What is a feeding disorder?
A child is considered to suffer from a feeding disorder when he or she refuses to consume a sufficient amount or variety of food to maintain proper nutrition. Feeding problems can range from occasional missed meals to severe malnourishment and failure to thrive, and affect both normally developing children and children with developmental disabilities. In severe cases, children may become dependant on gastrostomy (stomach) or nasogastric (nasal) feeding tubes for supplemental feedings. Left untreated, long-term feeding disorders can lead to severe health problems as well as parent/child conflict, mental health problems, increased risk of eating disorders (i.e. anorexia) and increased health care costs.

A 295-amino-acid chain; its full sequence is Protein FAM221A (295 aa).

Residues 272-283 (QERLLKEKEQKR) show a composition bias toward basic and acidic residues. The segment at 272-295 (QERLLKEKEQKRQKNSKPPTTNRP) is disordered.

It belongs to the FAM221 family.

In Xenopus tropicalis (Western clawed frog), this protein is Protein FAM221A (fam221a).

What causes feeding disorders?
Many factors, both biological and environmental, can lead to feeding disorders in children. Past experiences with medical procedures, hospitalization or medical problems that caused eating to be painful can lead to chronic feeding problems. For others, oral motor problems such as difficulty swallowing or negative “consequences” of eating (i.e. acid reflux and heartburn) can result in a refusal to eat. Once malnourishment becomes a factor, children may lack the energy and effort needed to become capable eaters and intensive medical intervention becomes necessary.